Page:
Introduction- The Last Saint

the-last-saint      The off-duty soldier finished the note, quickly shoving it
between the pages of a diary. A true paper journal, not
the holographic Sky-pad that left nothing sacred. Walking from the coffee shop, he noticed the pursuers for the second time
that day. When coupled with the recurring presence of the drone,
just a shimmer in the sky, it was obvious that this was not
random. Though he exemplified a casual stroll, his heart raced
nonetheless. Gaining distance without being conspicuous wasn’t
easy. They looked so strange, he thought. They were singularly
focused on him. They chose not to break cover in the crowd,
showing some semblance of logic and restraint, however
anything longer than a glance would prove that the twisted
creatures following Lincoln were not mere commuters. The
sporadic, twitchy movements and dead eyes challenged the
camouflage of normalcy. These two were off.
He slipped into the local post office. Waiting in line was a
toe-tapping, knuckle-cracking nightmare; each second felt like
days, but at least there was cover. He kept checking the
windows—glancing, watching for their status to change. Yet the
two followers were content to mill around outside and not draw
attention as they surveilled the building. Lincoln wondered what
type of confrontation they had in mind. If this was base he’d have
a 10 mm XM17 on his hip, and if running an op, full tactical gear,
Armor Survivability Kit, and Rail Rifle. But protocol in Jerusalem
during peacetime dictated foreign soldiers be unarmed within
the city. All that was left, then, was a mind no longer trustworthy.
The world had come loose from its moorings. Was the beginning
of the end imminent? The book had conjecture, yes. Supposition,
even. But it couldn’t possibly be the upstart this attention
suggested, could it? Unless he was onto something, and the diary
was striking too close to the truth for the powers that be to
ignore. The sluggish line finally ended at a counter where he
forced the diary into an envelope. Addressed to his wife, Olivia, it
T he off-duty soldier finished the note, quickly shoving it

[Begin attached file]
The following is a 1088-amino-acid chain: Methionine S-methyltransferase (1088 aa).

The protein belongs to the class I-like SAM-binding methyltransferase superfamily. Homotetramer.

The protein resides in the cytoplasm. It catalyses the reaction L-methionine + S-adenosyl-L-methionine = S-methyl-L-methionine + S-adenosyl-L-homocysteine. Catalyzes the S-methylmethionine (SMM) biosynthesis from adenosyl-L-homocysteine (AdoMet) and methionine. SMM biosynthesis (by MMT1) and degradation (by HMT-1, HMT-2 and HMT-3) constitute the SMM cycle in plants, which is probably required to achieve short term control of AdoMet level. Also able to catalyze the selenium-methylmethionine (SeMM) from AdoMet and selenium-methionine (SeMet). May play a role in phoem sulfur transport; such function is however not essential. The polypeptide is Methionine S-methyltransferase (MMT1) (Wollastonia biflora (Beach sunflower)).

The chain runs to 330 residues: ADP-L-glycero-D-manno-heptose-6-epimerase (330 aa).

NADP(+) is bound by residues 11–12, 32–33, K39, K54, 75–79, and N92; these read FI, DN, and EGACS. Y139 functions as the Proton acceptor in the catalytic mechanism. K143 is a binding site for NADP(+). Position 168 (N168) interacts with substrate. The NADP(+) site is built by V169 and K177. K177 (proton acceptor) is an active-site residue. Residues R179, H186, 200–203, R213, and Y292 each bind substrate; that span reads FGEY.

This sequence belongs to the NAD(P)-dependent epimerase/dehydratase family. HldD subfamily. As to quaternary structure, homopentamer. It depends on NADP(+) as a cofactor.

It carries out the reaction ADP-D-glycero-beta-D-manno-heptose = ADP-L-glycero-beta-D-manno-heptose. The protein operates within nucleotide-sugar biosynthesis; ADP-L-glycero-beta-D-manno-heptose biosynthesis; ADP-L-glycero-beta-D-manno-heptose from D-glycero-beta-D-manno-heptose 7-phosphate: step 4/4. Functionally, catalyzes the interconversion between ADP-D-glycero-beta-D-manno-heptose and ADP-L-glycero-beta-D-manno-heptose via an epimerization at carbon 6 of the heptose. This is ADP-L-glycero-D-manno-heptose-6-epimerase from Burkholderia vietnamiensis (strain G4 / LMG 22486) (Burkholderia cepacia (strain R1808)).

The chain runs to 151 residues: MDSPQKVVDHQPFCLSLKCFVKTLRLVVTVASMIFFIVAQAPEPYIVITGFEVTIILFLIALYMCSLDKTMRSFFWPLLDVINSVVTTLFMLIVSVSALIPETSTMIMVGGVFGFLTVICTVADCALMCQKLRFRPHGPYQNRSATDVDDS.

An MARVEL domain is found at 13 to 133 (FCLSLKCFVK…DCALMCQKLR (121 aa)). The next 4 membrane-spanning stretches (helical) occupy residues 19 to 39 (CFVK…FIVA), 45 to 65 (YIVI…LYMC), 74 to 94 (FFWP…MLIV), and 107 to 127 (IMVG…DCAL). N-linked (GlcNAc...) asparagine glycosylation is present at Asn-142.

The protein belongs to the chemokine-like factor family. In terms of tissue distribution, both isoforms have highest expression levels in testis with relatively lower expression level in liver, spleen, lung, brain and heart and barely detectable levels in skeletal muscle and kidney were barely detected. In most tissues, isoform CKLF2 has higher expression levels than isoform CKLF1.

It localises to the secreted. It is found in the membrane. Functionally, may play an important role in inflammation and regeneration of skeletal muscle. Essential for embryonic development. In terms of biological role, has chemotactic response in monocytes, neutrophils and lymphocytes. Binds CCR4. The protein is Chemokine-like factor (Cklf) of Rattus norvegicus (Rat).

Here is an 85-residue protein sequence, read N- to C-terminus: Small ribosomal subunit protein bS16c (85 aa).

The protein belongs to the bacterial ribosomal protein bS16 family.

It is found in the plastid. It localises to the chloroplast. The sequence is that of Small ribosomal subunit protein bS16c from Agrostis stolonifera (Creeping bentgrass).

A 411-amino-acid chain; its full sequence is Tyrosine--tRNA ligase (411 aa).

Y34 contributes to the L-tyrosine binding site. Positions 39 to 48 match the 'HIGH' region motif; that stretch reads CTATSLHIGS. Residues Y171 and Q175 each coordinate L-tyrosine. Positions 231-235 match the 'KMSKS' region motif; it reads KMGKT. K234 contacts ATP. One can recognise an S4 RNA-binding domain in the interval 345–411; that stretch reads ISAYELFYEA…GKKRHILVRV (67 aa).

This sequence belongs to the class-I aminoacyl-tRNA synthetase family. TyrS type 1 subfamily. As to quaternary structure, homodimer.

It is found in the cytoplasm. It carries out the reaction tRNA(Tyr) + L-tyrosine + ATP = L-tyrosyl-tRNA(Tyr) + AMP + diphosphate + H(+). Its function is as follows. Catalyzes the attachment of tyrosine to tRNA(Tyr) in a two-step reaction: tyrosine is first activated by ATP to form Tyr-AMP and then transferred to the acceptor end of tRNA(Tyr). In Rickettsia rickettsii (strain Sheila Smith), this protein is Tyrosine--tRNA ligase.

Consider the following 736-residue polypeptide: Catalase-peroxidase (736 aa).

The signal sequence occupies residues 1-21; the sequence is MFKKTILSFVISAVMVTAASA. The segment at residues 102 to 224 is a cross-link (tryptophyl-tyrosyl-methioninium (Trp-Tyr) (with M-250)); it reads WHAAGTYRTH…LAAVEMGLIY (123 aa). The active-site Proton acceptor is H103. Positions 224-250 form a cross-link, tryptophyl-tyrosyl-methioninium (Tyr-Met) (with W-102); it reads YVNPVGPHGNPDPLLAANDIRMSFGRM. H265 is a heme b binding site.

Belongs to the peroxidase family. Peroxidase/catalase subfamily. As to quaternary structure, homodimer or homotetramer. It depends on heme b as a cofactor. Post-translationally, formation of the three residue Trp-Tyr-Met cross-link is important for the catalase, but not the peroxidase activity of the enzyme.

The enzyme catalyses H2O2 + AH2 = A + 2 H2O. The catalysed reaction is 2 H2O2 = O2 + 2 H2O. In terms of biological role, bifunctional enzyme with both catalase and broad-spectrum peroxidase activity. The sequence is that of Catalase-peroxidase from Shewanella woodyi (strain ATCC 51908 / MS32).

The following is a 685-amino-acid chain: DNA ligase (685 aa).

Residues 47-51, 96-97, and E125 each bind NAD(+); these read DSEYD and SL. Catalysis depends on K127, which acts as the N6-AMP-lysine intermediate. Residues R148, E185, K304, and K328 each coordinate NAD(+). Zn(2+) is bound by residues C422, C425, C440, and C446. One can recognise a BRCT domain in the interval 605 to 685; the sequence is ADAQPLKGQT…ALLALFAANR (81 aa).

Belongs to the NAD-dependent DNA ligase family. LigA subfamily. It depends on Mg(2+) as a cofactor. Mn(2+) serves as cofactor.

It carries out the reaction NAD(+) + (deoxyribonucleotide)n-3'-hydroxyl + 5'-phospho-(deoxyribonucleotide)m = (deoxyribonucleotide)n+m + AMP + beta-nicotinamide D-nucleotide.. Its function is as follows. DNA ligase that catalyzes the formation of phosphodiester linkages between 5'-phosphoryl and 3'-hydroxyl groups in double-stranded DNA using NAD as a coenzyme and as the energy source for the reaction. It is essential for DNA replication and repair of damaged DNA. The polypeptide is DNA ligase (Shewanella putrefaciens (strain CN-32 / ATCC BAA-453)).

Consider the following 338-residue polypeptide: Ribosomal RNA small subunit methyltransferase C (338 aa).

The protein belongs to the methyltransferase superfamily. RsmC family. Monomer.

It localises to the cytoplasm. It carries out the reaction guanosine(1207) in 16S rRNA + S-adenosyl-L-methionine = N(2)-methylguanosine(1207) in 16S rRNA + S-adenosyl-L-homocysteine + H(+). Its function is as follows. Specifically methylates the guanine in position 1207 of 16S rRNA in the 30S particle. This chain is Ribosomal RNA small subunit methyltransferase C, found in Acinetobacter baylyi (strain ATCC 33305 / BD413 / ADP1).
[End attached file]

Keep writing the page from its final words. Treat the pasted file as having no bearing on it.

between the pages of a diary. A true paper journal, not
the holographic Sky-pad that left nothing sacred. Walking
would ship out to their small condo in the states. She would not
understand it.

Olivia never believed as Lincoln did. He would come home
from church or from a class and start pouring out facts and bits
of trivia, only to see his wife’s eyes glaze over as if to say, “Here
he goes again.” She would almost roll them, but after many years
of eye rolls and witnessing the disappointment that followed, a
practiced gaze of empathy had been perfected. They found this
city, and uncovered that temple, and it all fits with the Bible… he
would explain, with Olivia counting down the seconds until
Lincoln jacked into the home’s office-hub to pour it all into his
book—his diary. The end of these enthusiastic monologues were
always met with a great sigh. Now, after seven years of marriage
broken up by three military tours, there was palpable spiritual
distance between the two. To feel emotional oneness and
physical compatibility only to be denied the spiritual closeness
he yearned for was frustrating. But he did love her. They kept
putting off the possibility of kids. She didn’t want to force God on
a child. Instead, did a child not deserve to grow up without the
mindset of the parents? To be free to think as he or she pleases?
Lincoln, conversely, passed all of his views and opinions through
a biblical filter, and there was no separating them. As time went
on, they had found it tougher to joke and be playful; tougher to
make financial decisions; tougher to agree on the social issues of
the day. Olivia always considered the Bible just a bunch of
stories, and it was baffling to her how an intelligent man like
Lincoln could buy into such ludicrous tales. But he was in love
with a fantasy, so she chose to navigate around it as if it were
merely an obsessive hobby. But it was changing him. Changing
them. There was enmity now, an invisible chasm that neither
could stitch together.

He practically flung the diary at the open mouth of the
mail-bot when departing the post office. The two unusual men
wasted no time reestablishing the tail, following Lincoln north
into the marketplace. They did a decent job blending with the
crowd, but their intensity escalated proportionately with
Lincoln’s speed. And adrenaline will certainly quicken the feet.

“I need my pistol.” As he spoke the words aloud, the gravity
of the situation bubbled over into fear. Deciding it was time to